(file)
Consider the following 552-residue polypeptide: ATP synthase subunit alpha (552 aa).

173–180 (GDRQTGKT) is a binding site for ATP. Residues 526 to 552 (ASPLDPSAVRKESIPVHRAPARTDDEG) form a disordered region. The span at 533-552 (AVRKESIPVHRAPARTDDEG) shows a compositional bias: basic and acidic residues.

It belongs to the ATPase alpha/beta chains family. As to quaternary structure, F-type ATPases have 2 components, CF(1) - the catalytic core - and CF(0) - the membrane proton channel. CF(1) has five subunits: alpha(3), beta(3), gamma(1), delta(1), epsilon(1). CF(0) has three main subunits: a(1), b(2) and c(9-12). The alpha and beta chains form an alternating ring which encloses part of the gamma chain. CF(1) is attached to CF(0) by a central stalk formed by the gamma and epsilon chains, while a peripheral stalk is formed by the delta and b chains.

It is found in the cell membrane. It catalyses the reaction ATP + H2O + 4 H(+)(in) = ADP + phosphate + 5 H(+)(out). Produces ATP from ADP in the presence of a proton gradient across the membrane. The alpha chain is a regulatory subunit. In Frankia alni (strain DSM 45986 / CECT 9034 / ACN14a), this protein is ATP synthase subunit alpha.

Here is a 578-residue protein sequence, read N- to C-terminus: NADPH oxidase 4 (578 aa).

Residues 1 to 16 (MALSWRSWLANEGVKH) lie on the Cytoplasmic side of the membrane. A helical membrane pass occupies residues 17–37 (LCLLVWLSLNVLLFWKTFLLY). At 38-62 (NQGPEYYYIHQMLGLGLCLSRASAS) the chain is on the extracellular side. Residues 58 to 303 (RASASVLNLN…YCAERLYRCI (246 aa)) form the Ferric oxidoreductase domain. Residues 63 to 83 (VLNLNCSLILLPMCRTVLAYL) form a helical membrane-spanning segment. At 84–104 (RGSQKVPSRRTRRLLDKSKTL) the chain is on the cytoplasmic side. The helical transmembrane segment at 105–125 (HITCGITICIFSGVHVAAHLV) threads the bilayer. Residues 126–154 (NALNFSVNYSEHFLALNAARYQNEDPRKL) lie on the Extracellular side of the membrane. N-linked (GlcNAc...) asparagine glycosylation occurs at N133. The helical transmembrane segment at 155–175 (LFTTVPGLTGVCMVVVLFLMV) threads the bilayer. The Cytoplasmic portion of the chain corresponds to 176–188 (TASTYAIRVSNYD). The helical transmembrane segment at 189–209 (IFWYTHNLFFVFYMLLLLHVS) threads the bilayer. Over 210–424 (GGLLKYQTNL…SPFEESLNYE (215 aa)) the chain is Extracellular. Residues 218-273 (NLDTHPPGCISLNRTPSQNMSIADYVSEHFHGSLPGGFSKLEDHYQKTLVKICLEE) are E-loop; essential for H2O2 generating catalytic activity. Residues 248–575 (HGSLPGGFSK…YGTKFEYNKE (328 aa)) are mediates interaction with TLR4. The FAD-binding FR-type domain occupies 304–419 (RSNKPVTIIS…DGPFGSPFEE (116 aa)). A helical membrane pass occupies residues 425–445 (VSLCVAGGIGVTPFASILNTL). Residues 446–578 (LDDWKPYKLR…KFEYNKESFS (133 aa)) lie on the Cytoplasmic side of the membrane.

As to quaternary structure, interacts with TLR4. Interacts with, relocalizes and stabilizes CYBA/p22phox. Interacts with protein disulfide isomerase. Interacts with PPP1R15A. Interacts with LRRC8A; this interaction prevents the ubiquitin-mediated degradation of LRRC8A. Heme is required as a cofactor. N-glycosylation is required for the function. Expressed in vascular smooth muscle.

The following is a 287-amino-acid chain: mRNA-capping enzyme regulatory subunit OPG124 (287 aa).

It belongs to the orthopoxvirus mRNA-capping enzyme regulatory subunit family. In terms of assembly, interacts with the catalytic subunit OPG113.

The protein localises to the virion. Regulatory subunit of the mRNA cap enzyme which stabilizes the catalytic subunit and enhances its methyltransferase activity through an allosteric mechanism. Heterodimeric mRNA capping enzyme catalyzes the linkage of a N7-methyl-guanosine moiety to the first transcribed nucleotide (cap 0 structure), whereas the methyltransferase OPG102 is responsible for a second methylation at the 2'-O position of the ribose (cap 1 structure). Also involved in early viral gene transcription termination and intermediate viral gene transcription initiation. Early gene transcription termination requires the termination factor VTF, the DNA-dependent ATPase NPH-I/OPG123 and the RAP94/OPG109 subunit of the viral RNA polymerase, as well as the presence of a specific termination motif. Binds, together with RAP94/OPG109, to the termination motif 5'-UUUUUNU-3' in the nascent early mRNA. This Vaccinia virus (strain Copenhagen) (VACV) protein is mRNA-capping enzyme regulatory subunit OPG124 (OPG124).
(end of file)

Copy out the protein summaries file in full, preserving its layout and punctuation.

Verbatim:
Consider the following 552-residue polypeptide: ATP synthase subunit alpha (552 aa).

173–180 (GDRQTGKT) is a binding site for ATP. Residues 526 to 552 (ASPLDPSAVRKESIPVHRAPARTDDEG) form a disordered region. The span at 533-552 (AVRKESIPVHRAPARTDDEG) shows a compositional bias: basic and acidic residues.

It belongs to the ATPase alpha/beta chains family. As to quaternary structure, F-type ATPases have 2 components, CF(1) - the catalytic core - and CF(0) - the membrane proton channel. CF(1) has five subunits: alpha(3), beta(3), gamma(1), delta(1), epsilon(1). CF(0) has three main subunits: a(1), b(2) and c(9-12). The alpha and beta chains form an alternating ring which encloses part of the gamma chain. CF(1) is attached to CF(0) by a central stalk formed by the gamma and epsilon chains, while a peripheral stalk is formed by the delta and b chains.

It is found in the cell membrane. It catalyses the reaction ATP + H2O + 4 H(+)(in) = ADP + phosphate + 5 H(+)(out). Produces ATP from ADP in the presence of a proton gradient across the membrane. The alpha chain is a regulatory subunit. In Frankia alni (strain DSM 45986 / CECT 9034 / ACN14a), this protein is ATP synthase subunit alpha.

Here is a 578-residue protein sequence, read N- to C-terminus: NADPH oxidase 4 (578 aa).

Residues 1 to 16 (MALSWRSWLANEGVKH) lie on the Cytoplasmic side of the membrane. A helical membrane pass occupies residues 17–37 (LCLLVWLSLNVLLFWKTFLLY). At 38-62 (NQGPEYYYIHQMLGLGLCLSRASAS) the chain is on the extracellular side. Residues 58 to 303 (RASASVLNLN…YCAERLYRCI (246 aa)) form the Ferric oxidoreductase domain. Residues 63 to 83 (VLNLNCSLILLPMCRTVLAYL) form a helical membrane-spanning segment. At 84–104 (RGSQKVPSRRTRRLLDKSKTL) the chain is on the cytoplasmic side. The helical transmembrane segment at 105–125 (HITCGITICIFSGVHVAAHLV) threads the bilayer. Residues 126–154 (NALNFSVNYSEHFLALNAARYQNEDPRKL) lie on the Extracellular side of the membrane. N-linked (GlcNAc...) asparagine glycosylation occurs at N133. The helical transmembrane segment at 155–175 (LFTTVPGLTGVCMVVVLFLMV) threads the bilayer. The Cytoplasmic portion of the chain corresponds to 176–188 (TASTYAIRVSNYD). The helical transmembrane segment at 189–209 (IFWYTHNLFFVFYMLLLLHVS) threads the bilayer. Over 210–424 (GGLLKYQTNL…SPFEESLNYE (215 aa)) the chain is Extracellular. Residues 218-273 (NLDTHPPGCISLNRTPSQNMSIADYVSEHFHGSLPGGFSKLEDHYQKTLVKICLEE) are E-loop; essential for H2O2 generating catalytic activity. Residues 248–575 (HGSLPGGFSK…YGTKFEYNKE (328 aa)) are mediates interaction with TLR4. The FAD-binding FR-type domain occupies 304–419 (RSNKPVTIIS…DGPFGSPFEE (116 aa)). A helical membrane pass occupies residues 425–445 (VSLCVAGGIGVTPFASILNTL). Residues 446–578 (LDDWKPYKLR…KFEYNKESFS (133 aa)) lie on the Cytoplasmic side of the membrane.

As to quaternary structure, interacts with TLR4. Interacts with, relocalizes and stabilizes CYBA/p22phox. Interacts with protein disulfide isomerase. Interacts with PPP1R15A. Interacts with LRRC8A; this interaction prevents the ubiquitin-mediated degradation of LRRC8A. Heme is required as a cofactor. N-glycosylation is required for the function. Expressed in vascular smooth muscle.

The following is a 287-amino-acid chain: mRNA-capping enzyme regulatory subunit OPG124 (287 aa).

It belongs to the orthopoxvirus mRNA-capping enzyme regulatory subunit family. In terms of assembly, interacts with the catalytic subunit OPG113.

The protein localises to the virion. Regulatory subunit of the mRNA cap enzyme which stabilizes the catalytic subunit and enhances its methyltransferase activity through an allosteric mechanism. Heterodimeric mRNA capping enzyme catalyzes the linkage of a N7-methyl-guanosine moiety to the first transcribed nucleotide (cap 0 structure), whereas the methyltransferase OPG102 is responsible for a second methylation at the 2'-O position of the ribose (cap 1 structure). Also involved in early viral gene transcription termination and intermediate viral gene transcription initiation. Early gene transcription termination requires the termination factor VTF, the DNA-dependent ATPase NPH-I/OPG123 and the RAP94/OPG109 subunit of the viral RNA polymerase, as well as the presence of a specific termination motif. Binds, together with RAP94/OPG109, to the termination motif 5'-UUUUUNU-3' in the nascent early mRNA. This Vaccinia virus (strain Copenhagen) (VACV) protein is mRNA-capping enzyme regulatory subunit OPG124 (OPG124).